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Foundational Content: What is Housing Equity?

Section Overview

This section provides an overview of key terms and concepts that create a foundation for understanding what we mean when we talk about equity and how it relates to housing and the apartment industry. This includes thinking about housing equity as both an outcome (something we are working toward) and as a process (something we use to think about how we do our work).

Opportunity, equity, equality.

Equality, equity, opportunity.

Equity, opportunity, equality.

These three terms are frequently offered as ways of thinking about and addressing patterns of racial and economic outcomes. How do these terms relate to each other?

When we consider equity, we acknowledge the effect of structural and systemic factors on present-day disparate outcomes. To achieve fairness, equity asks the question: Given the impact of historical, and sometimes present, policies and practices, what actions should we take to ensure that all people, regardless of race, have equal chances of achieving desired outcomes? Equity acknowledges distinctions in needs when considering resources relative to achieving desired outcomes.

By contrast, equality assumes “the state of being equal, especially in status, rights and opportunities” and then seeks to provide the same resources to all people without regard to any distinctions in their respective needs. Equality, as a practice, assumes a common starting point.

Finally, opportunity is meaningful when structural and historical barriers are acknowledged and intentionally addressed such that everyone has comparable awareness, and comparable ability, to access the resources.

[1] (Equality, n.1., 2023)

How Do These Terms Relate to the Apartment Industry?

Race and household income have long been among the greatest predictors of life outcomes in American society. Despite this, most industries, including the apartment industry, have been structured to be race blind and to apply the equality approach. Therefore, when apartments are financed, sited, designed, developed, rented or managed, apartment actors often strive to be race neutral in the execution of policies in the hopes of achieving comparable outcomes across racial and economic lines. However, a color-blind approach is not always effective in changing outcomes. The apartment industry, policymakers and communities should consider solutions to align practices, processes and policies related to housing development in a way that can also contribute to the resolution of racial and economic disparities. Within the context of this Guide, this race conscious approach is what we refer to as “housing equity.”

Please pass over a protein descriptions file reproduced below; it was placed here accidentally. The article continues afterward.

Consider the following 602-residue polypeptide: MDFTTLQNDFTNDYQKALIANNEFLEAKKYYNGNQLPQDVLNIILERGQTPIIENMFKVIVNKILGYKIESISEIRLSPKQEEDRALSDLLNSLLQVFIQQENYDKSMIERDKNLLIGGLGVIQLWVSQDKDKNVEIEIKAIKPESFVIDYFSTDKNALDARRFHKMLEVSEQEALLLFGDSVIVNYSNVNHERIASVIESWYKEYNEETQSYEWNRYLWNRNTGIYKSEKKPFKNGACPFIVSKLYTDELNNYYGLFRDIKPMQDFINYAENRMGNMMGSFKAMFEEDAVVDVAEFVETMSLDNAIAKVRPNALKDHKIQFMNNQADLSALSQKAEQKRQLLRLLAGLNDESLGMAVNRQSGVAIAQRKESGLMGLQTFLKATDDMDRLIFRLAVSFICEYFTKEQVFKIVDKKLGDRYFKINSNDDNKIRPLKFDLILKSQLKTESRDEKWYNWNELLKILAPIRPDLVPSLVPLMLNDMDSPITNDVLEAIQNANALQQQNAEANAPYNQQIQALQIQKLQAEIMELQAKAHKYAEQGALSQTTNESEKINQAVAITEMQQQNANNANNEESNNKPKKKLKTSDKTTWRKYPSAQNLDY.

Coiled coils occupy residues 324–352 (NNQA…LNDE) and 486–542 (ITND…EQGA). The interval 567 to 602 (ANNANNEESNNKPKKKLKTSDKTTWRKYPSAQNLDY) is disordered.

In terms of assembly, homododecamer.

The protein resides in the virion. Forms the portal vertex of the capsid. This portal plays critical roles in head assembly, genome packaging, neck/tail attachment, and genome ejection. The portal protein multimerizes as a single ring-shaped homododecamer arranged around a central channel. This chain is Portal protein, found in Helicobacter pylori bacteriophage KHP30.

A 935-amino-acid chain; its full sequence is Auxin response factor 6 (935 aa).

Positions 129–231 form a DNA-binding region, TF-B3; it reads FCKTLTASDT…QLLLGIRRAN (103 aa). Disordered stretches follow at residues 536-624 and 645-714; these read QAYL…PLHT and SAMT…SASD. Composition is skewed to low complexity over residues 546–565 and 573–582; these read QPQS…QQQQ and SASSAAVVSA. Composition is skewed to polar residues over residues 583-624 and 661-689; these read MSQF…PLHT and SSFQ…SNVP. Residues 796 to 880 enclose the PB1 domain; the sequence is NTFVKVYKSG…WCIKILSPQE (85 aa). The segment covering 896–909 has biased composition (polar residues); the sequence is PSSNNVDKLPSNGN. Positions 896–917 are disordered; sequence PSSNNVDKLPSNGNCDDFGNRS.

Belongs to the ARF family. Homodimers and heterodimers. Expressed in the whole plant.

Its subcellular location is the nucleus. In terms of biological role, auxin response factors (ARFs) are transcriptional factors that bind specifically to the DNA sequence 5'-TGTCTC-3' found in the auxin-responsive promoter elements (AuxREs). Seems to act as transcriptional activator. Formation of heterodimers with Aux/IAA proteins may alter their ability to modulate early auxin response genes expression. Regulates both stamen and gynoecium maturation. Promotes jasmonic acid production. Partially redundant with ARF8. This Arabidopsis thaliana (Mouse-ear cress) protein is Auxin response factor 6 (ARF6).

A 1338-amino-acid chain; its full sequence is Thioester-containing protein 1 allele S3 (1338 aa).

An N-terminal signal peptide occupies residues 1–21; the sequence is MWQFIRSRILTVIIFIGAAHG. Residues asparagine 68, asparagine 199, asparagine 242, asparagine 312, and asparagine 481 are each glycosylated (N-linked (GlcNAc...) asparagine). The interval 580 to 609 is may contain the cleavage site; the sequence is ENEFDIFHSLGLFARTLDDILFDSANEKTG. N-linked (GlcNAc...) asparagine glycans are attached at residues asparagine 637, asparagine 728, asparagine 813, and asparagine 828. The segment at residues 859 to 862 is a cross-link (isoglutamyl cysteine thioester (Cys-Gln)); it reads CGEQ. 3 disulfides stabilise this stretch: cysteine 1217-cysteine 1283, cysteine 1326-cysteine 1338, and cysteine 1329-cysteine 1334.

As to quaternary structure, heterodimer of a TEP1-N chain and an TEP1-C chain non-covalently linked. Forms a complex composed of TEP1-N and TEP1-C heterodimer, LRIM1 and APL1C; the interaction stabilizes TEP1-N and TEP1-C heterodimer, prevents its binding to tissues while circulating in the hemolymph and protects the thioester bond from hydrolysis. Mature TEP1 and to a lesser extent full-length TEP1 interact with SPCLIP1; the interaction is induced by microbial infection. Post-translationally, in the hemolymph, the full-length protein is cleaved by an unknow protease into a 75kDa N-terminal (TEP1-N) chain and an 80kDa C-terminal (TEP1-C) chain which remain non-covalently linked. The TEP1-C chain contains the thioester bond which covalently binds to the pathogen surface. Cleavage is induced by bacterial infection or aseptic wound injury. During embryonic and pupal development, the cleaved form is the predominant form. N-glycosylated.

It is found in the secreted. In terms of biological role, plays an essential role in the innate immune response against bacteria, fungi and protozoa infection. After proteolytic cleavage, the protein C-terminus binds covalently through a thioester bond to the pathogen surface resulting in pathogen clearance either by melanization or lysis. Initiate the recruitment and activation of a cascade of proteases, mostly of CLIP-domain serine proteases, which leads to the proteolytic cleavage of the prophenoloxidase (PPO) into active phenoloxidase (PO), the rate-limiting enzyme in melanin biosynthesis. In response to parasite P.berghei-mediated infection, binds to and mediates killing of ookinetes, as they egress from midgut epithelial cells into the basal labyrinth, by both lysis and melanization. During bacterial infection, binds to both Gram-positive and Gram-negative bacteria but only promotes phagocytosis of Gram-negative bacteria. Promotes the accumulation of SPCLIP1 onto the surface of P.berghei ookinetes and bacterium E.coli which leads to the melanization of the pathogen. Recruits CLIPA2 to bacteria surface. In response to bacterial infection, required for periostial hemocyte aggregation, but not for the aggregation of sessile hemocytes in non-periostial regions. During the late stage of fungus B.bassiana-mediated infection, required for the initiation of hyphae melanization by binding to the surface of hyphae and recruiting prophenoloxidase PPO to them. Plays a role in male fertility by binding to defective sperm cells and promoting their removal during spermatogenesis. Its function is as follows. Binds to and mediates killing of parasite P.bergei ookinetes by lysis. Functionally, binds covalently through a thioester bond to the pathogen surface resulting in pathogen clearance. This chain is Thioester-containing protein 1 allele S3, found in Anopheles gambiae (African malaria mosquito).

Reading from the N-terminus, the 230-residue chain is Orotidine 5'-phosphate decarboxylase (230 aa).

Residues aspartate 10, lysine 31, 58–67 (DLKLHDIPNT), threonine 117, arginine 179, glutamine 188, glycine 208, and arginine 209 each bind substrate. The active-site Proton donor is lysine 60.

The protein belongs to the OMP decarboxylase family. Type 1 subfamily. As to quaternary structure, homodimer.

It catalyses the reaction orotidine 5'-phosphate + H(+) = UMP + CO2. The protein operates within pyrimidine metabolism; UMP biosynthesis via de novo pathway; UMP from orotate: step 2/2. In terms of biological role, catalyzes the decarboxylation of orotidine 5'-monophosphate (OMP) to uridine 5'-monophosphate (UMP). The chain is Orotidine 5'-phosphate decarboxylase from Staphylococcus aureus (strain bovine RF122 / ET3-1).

Specifically, housing equity can be defined as identifying, acknowledging and engaging in tactics that will help resolve systemic disparities in the housing realm. Housing equity can happen when housing outcomes (e.g., housing affordability, housing quality, housing stability, neighborhood safety, residential segregation, people experiencing homelessness, etc.) cannot be predicted by individual characteristics. Housing equity alone will not necessarily achieve racial and economic equity, but it is an important contributing factor.

[2] (Chetty, et al., 2016)

Applying the Housing Equity Lens

Understanding the current status of racial and economic disparities in housing is helpful in developing strategies for advancing housing equity. There is an opportunity for actors in the apartment industry, policymakers and communities to focus on outcomes to address the historical and structural challenges BIPOC households face. By targeting actions with an eye toward reducing differences in outcomes, opportunities for greater equity can be created. Finally, though race and income are correlated, data shows that disproportionate negative outcomes occur for Americans of color at all income strata, meaning solutions for housing equity should not simply be tailored towards low-income populations.

Step 1: Consider Background Resources Regarding Current Outcome Disparities for BIPOC Communities

Historians have written from different perspectives about the impacts of slavery and legally sanctioned racial discrimination on all aspects of American society, especially people of color. There are many recent research papers and other resources arguing that racial inequities in housing in the United States is structural and built into the fabric of policies and practices which can help provide context for considering more equitable housing strategies.